- Join @ChapThirteen this Thurs 23 Nov for talk with Mumbai-based theorists and curators Nancy Adajania &… https://t.co/5VFlgB7ray
- New fund for cultural events has been opened in Edinburgh - accepting applications between £2,500 and £10,000 until… https://t.co/0xaRuEb8kg
- Last week to catch Sam Ainsley exhibition at An Tobar Gallery @Comar_Arts - the artist's 1st solo Scottish exhibiti… https://t.co/uJH2r4PgDN
Browse content by theme:
'Towards Cultural Democracy: promoting cultural capabilities for everyone', King’s College, London
16 August 2017
Nick Wilson, Jonathan Gross, Anna Bull
A new report ‘Towards Cultural Democracy: promoting cultural capabilities for everyone’ was published in June by King’s College London. The report builds on a research collaboration with the BBC Get Creative campaign. Get Creative is led by a consortium of cultural organisations including 64 Million Artists, three of the UK’s art councils, Voluntary Arts and the BBC among others.
The report calls directly on policy makers, other governmental stakeholders and funders to consider a ‘radical but pragmatic new approach to understanding and enabling cultural opportunity’. At the heart of the report are 14 direct recommendations for this broad set of sector organisations and others involved organising cultural activities.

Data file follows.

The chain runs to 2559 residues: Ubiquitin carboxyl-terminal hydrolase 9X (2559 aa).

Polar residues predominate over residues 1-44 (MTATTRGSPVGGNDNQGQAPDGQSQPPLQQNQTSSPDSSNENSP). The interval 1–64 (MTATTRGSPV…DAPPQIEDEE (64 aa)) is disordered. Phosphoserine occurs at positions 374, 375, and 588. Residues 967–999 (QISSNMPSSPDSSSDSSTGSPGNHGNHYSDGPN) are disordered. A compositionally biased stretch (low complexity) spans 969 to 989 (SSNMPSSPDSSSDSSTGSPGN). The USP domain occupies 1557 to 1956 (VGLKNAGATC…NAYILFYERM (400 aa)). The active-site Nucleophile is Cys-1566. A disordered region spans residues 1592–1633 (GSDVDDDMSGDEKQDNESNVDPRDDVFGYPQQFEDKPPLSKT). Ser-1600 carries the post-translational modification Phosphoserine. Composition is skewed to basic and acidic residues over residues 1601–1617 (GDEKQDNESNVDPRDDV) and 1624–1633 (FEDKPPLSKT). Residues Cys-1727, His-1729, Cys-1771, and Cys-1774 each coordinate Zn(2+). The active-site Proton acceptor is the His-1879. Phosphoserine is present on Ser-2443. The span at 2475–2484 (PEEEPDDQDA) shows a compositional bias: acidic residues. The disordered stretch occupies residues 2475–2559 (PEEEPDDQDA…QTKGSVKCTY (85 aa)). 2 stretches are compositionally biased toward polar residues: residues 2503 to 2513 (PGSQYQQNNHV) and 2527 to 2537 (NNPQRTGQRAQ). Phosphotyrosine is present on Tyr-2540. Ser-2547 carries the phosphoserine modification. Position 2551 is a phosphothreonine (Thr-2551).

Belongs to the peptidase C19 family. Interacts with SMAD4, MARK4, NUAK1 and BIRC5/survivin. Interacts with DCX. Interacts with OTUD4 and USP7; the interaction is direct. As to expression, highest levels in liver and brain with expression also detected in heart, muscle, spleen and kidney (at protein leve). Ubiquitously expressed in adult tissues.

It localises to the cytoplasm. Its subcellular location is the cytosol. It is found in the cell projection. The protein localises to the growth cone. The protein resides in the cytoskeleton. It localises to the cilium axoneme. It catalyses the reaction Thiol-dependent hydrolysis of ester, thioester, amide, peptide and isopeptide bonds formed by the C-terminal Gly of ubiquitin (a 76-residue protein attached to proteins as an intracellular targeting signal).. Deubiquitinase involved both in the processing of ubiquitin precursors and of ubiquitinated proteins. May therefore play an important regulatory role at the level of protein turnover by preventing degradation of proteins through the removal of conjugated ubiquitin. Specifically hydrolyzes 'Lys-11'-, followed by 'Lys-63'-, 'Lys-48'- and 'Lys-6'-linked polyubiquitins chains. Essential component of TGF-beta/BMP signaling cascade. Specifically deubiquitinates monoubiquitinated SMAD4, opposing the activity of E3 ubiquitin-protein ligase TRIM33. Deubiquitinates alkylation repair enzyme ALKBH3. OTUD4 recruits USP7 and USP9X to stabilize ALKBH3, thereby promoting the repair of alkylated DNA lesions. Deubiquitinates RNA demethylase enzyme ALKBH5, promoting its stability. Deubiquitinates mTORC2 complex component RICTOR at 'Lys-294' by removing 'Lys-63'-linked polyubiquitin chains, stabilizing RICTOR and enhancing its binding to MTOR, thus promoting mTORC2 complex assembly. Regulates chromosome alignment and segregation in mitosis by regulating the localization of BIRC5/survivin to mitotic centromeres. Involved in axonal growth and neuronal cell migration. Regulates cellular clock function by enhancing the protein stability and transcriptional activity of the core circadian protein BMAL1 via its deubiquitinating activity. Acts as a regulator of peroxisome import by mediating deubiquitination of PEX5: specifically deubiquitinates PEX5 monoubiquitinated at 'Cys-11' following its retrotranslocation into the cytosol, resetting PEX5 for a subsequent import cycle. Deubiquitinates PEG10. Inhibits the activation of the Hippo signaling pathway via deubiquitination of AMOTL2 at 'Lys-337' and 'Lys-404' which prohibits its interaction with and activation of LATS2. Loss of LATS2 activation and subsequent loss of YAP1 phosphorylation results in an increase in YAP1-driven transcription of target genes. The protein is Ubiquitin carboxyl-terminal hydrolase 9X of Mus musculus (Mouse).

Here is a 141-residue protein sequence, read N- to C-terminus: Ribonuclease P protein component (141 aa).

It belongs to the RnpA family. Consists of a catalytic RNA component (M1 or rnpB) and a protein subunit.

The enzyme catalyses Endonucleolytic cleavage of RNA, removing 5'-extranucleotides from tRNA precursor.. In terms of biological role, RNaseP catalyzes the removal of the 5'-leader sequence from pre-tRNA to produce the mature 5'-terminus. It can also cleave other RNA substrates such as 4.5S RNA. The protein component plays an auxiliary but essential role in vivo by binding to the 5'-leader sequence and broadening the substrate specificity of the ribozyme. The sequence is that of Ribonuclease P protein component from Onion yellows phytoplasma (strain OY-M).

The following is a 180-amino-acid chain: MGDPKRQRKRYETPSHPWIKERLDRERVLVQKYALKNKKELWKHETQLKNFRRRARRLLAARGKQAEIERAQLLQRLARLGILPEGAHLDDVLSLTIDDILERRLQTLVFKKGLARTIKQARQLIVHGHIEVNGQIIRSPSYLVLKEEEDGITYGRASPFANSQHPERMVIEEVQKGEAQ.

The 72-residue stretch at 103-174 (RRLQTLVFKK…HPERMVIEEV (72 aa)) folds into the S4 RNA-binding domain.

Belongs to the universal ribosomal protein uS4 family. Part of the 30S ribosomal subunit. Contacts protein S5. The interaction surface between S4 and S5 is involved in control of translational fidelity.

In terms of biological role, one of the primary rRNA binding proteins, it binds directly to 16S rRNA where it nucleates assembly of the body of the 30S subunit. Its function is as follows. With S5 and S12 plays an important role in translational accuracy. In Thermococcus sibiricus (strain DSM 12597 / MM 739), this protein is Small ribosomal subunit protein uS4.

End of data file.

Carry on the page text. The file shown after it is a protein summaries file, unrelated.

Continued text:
The report looks at everyday creativity and identifies key ways in which future policy and practice could support increased ‘cultural capabilities’ for everyone. It highlights the need for the publicly funded arts, the creative industries and ‘everyday creativity’ to be better connected. It challenges the notion of the ‘deficit model’ in current policy, critics describe this as a top down approach to take ‘high arts’ to a wider demographic. I became aware of this terminology from the findings of the AHRC Cultural Value Project and the King’s report connects this approach to the ongoing lack of diversity within the publicly funded arts landscape.
The report and other articles placed in mainstream media and arts outlets generated some healthy debate online. For further reading if interested, Stephen Pritchard’s blog critiquing the ‘appropriation (often naively) of radical political concepts’, Stella Duffy’s article ‘Excellence in the arts should not be defined by the metropolitan elite’ and see the response to the debate by co author of the King’s report Dr Anna Bull, ‘Towards Cultural Democracy?’ A quick search also throws up a report within the Variant magazine archives ‘Beyond Social Inclusion: Towards Cultural Democracy’ written by the Cultural Policy Collective (a grouping of Scottish based unnamed artists and arts professionals) in 2005.
It will be important to follow how this report might quite quickly start to shape new approaches towards funding and support of arts activity or even the new national Cultural Strategy. If any members are particularly interested in this subject please get in touch, I’m interested to know what you think of the report and it’s key recommendations.
Seonaid Daly, Director, SCAN.